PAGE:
If you don’t want Carabiner to communicate on its standard port number 17000, you can use the -c or --carabiner-port option to tell Open Beat Control which port to use for Carabiner (which will configure Carabiner itself if Open Beat Control is managing it, or just tell Open Beat Control where to find it if you are running your own copy.

By default, Open Beat Control will align the Ableton Link session timeline with the DJ Link tempo grid at the level of entire musical bars, so the down beats fall at the same time. If you don’t trust the down beat assignments of tracks on the CDJs, you can tell it to align at the level of individual beats instead, using the -b or --beat-align option.

If the beat alignment seems to be slightly off, you can tweak it by adjusting the latency value using the -l or --latency option.

The normal mode of operation is for Open Beat Control to tie the Ableton Link session to the player that is the Tempo Master on the DJ Link network. If you would like synchronization to happen in the other direction, so that the Pioneer players are synced to the Ableton Link session, you can use the -a or --ableton-master option, as long as Open Beat Control is posing as a real CDJ, or if you specified a device number it was in the range 1 through 4.

As long as you turned on bridging at startup (and as long as you are using an appropriate player number if you want Ableton Link to be the tempo master) you can change which network (and which player) is controlling the tempo at any time using OSC messages.

Learning More

What Next?

Hopefully this guide has been enough to get you started, and thinking about interesting ways you can synchronize your CDJs with other elements of your show. (If you have not yet read the other pages in the guide, please do so, either using the “Learning More” links in each page—like the one right above—or by exploring the navigation menu on the left.)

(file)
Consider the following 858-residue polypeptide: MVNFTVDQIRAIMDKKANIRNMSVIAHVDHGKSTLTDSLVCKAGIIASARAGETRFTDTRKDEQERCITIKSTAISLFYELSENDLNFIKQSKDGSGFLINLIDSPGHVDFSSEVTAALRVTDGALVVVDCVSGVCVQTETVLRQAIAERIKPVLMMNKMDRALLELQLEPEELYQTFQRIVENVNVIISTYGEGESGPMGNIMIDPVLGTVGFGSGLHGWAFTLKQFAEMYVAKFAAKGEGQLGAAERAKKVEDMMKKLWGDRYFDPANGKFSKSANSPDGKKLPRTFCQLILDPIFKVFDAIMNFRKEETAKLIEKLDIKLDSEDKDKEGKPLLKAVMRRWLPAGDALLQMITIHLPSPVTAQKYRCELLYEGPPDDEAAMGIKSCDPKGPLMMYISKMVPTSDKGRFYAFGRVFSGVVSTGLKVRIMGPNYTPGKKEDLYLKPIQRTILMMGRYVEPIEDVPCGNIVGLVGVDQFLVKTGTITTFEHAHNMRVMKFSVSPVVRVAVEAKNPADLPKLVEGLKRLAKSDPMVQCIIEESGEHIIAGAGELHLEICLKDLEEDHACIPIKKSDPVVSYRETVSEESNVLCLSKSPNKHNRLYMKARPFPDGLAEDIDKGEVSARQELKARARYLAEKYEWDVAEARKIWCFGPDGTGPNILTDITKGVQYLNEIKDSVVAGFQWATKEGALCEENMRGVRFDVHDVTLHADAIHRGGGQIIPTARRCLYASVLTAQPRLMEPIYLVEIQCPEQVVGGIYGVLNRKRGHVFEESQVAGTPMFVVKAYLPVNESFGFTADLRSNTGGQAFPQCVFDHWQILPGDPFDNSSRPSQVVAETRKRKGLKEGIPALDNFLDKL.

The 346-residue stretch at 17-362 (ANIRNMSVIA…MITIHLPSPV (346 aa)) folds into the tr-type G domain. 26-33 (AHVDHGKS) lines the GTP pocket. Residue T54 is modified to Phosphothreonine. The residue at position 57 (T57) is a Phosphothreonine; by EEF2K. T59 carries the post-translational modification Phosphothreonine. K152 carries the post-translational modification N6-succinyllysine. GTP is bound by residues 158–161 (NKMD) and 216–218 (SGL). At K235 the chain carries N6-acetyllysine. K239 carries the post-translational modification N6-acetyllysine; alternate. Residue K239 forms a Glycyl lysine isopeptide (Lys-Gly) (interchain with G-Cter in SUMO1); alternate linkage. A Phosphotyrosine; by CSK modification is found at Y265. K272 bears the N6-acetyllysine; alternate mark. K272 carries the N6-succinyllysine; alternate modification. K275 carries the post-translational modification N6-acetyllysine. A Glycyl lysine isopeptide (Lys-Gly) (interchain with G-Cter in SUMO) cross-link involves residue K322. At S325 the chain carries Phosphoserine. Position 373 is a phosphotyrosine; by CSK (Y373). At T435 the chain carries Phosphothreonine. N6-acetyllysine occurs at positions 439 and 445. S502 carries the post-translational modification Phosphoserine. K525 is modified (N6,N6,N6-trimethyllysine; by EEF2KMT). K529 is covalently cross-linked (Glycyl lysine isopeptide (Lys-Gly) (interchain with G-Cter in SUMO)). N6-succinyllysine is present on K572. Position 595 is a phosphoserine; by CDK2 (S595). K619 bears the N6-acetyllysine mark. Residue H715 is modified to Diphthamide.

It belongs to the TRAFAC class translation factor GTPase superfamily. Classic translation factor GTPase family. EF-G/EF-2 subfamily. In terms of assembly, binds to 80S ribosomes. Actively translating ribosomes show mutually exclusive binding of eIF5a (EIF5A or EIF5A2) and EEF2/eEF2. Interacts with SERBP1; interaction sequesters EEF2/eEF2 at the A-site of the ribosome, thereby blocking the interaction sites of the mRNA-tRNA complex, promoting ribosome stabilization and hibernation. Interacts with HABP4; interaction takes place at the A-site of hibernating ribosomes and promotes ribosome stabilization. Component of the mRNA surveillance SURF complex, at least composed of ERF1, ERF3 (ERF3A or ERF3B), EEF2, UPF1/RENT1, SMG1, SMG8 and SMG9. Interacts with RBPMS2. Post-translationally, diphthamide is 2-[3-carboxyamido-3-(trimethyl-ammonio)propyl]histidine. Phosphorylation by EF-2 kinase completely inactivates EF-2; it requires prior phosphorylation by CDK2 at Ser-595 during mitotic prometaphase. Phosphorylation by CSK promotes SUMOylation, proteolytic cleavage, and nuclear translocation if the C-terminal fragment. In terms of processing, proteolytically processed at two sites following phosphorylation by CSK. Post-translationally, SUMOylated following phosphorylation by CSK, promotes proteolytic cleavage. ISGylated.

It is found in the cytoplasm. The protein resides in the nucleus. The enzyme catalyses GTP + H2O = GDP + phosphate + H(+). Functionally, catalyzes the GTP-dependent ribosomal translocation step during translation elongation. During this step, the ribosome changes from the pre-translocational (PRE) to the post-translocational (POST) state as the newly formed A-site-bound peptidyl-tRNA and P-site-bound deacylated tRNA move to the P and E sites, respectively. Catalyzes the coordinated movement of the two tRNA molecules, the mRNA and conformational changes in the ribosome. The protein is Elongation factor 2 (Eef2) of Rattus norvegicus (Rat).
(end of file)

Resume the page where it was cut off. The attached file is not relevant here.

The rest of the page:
If you have any thoughts, questions, your own integration examples, or even crazy ideas, please share them in the Beat Link Trigger Zulip chat!

If you find what seems to be an actual problem with the software, please open an Issue, or at least check whether someone else already has.

Thanks for reading this, and have fun with Open Beat Control! I hope to hear from you.


Open Beat Control is, and will remain, completely free and open-source. If it has helped you, taught you something, or pleased you, let us know and share some of your discoveries and code as described above. If you’d like to financially support its ongoing development, you are welcome (but by no means obligated) to donate towards the hundreds of hours of research, development, and writing that have already been invested. Or perhaps to facilitate future efforts, tools, toys, and time to explore.

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Deep Symmetry logo Copyright © 2019–2020 Deep Symmetry, LLC

Distributed under the Eclipse Public License 2.0. By using this software in any fashion, you are agreeing to be bound by the terms of this license. You must not remove this notice, or any other, from this software. A copy of the license can be found in LICENSE within this project.

Library Licenses

Remote Tea

Used for communicating with the NFSv2 servers on players, licensed under the GNU Library General Public License, version 2.

The Kaitai Struct Java runtime

Used for parsing rekordbox exports and media analysis files, licensed under the MIT License.